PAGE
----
We are in the most enchanting of places, which feels so fitting after the ride we had today. We left Ciudad Victoria at dawn and were out the city very quickly and onto a new version of Mex 85. This one was rural, twisty and took us up, down and deeper into the Sierra Madre. It was beautifully cool on our skin and the sunrise over the mountain tops created a misty haze in the valleys. The road took us along vast farms of sugar cane and through little villages that had bright painted buildings and kids in uniforms marching themselves off to school. The only traffic on the road were farmers with extra hands in their pick-up trucks making their way out to the fields. Sounds like a painting doesn’t it?

We took a break to have breakfast in a small village somewhere along the way. It was an adorable little comedar with Mexican music playing and a very nice smiling woman who spoke no English, but wanted to give us the best experience possible. It was also immaculate. We downed some huevos rancheros with homemade corn tortillas and just people watched. Soon the heat started to get intense and we wanted to crank out the last 148km and get ourselves to our destination. We made a quick stop at a PeMex to douse ourselves in water (yay aircon!) and we were on our way.

Gradually, we got deeper and deeper into the mountains and terrain started to turn into lush, green jungle. Along the sides of the road of this protected area were flower stands selling huge potted plants and giant palms. The road also turned very twisty and we just gradually carved our way along. Soon we started to climb and then dropped down into an alcove on the mountain top — finally we’d arrived. Xilitla had a huge welcoming sign and it wasn’t long before we were lost in the towns streets trying to find a hotel. The most challenging parts about this were a) it was extremely hot and we were drenched with sweat and b) Xilitla has cobblestone and incredibly steep hilly streets. We found a spot in the shade and pulled out the GPS to make a quick decision about where to go.

Xilitla is known for the work of artist Edward James, who created a giant sculptural garden in the jungle called Los Pazos (the pools). He lived in Posada El Castillo, the hotel that we’re staying in for the next two nights. It’s a giant stone and marble house with amazing open air architectural features. The inner courtyard has a beautiful garden, while the hallways are bright white and have honeycomb windows. There is a secret passageway that leads to another building and the stone staircase to our bedroom is narrow and winding, giving you the feeling that you’re sneaking off to a hideaway. Our room is large and beautiful with an incredible view of the town and the valley. The hotel also had many works of original art by famous Mexican artists as well as the original moulds that Edward James used to build his sculptures.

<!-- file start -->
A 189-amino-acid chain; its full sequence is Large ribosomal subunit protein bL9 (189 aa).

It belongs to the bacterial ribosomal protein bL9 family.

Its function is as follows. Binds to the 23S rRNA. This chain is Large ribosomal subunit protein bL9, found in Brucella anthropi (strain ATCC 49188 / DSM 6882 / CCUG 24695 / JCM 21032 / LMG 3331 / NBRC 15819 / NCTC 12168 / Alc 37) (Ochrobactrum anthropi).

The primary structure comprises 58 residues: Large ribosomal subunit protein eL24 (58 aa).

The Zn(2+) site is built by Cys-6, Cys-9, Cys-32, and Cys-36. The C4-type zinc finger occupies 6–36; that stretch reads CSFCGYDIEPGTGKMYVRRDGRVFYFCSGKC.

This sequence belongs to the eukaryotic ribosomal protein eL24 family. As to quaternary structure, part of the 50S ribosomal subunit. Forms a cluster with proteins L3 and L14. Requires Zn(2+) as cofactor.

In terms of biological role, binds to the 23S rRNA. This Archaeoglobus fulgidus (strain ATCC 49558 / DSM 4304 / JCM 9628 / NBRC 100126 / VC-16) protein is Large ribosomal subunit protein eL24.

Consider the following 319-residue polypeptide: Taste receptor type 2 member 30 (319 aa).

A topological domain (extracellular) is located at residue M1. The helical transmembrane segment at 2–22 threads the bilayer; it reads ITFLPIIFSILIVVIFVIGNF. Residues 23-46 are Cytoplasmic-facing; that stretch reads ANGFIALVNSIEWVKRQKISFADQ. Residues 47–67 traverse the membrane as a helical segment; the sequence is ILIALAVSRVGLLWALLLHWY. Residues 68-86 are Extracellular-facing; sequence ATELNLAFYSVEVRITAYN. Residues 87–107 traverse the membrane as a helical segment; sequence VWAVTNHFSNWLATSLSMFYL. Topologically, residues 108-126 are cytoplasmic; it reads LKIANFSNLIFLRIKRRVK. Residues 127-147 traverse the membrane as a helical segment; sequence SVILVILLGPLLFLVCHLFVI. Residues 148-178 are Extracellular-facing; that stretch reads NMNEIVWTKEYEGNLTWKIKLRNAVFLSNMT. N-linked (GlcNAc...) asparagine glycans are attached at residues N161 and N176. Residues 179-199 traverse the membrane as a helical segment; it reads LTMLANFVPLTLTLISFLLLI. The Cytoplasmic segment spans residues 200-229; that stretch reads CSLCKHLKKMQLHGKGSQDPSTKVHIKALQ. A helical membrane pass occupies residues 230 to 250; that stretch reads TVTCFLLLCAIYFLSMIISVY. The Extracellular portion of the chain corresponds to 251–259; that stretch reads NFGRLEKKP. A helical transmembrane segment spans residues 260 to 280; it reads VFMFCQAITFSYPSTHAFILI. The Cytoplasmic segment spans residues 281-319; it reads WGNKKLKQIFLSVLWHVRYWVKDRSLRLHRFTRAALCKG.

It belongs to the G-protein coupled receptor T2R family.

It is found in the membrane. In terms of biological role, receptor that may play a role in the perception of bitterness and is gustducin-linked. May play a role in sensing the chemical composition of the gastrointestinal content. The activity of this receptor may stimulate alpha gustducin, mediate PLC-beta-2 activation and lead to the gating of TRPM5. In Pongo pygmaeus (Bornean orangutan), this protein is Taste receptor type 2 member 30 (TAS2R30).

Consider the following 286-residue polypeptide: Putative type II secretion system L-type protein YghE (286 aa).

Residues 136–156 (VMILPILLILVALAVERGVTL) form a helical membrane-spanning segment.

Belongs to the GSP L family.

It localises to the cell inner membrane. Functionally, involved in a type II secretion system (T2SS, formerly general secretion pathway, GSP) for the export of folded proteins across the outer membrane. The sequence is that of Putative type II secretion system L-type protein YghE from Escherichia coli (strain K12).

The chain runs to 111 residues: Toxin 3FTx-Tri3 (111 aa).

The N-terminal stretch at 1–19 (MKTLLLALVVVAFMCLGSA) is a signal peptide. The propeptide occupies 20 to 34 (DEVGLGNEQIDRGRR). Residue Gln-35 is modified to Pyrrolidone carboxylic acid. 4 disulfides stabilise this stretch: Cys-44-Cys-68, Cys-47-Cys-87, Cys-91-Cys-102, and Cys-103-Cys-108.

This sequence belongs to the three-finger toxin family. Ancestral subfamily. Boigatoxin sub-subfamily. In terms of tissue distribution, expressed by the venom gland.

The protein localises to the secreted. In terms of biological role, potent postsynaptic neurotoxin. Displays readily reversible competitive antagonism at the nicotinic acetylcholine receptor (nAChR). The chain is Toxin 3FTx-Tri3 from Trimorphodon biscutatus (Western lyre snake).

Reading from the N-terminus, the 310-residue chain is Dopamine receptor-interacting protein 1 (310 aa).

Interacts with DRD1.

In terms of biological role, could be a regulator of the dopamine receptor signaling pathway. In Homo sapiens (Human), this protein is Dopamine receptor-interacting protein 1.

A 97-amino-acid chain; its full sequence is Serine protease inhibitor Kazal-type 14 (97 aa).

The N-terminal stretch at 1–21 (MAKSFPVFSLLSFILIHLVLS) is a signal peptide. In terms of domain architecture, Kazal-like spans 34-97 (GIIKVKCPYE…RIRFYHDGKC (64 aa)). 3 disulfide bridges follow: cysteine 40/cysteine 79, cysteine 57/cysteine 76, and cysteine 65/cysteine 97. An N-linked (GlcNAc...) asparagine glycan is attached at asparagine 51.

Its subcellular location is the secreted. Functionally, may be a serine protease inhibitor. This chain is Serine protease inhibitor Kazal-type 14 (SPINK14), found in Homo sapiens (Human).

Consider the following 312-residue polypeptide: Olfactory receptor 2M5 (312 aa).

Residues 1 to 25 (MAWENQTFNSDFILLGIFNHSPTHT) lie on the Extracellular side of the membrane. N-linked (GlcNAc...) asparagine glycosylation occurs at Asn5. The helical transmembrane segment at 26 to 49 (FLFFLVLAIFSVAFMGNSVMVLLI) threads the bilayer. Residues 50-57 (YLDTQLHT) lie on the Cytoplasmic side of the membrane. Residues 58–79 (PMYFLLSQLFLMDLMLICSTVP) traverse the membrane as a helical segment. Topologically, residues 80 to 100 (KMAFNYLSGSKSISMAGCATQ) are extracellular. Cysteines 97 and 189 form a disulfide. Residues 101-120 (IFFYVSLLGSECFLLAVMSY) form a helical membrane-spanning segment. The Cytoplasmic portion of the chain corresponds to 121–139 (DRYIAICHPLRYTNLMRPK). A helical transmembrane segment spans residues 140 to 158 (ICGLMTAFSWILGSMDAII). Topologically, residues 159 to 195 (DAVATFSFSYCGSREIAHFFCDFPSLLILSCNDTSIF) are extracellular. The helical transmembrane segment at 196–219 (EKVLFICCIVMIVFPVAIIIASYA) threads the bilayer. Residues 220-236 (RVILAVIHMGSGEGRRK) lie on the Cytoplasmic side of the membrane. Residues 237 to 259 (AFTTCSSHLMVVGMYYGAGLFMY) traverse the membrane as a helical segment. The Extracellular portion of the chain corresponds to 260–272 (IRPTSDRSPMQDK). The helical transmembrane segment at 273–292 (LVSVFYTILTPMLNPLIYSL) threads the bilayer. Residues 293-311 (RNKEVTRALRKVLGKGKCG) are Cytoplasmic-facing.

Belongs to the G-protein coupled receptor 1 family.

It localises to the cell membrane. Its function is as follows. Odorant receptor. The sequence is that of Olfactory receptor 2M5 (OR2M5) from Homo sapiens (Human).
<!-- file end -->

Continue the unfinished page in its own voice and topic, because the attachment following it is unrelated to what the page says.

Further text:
We did a bit of exploring in the town, but quickly found a little hidden patio where we could enjoy some cold beer and have a snack in the shade. Again, I couldn’t help but be struck by the kindness of the owners and their incredible attention to our experience. We just sat a savoured our beers and felt good about having a break from the heat and the road.

Tomorrow, we’re going to explore Los Pazos and see what other sorts of cool things we can find. I think there will also be some serious napping going on and probably a dip in the pool. We need to recharge our batteries for the next few days as we make our way deeper South and onwards to the Yucatan.

Bueno Noches
Sarah & Rick

4 thoughts on “Xilitla

  1. So glad you’re all keeping tabs on us! We will be posting more photos from today of the sculptural gardens. I think you’ll really like those.

    Love you!
    Sarah + Rick

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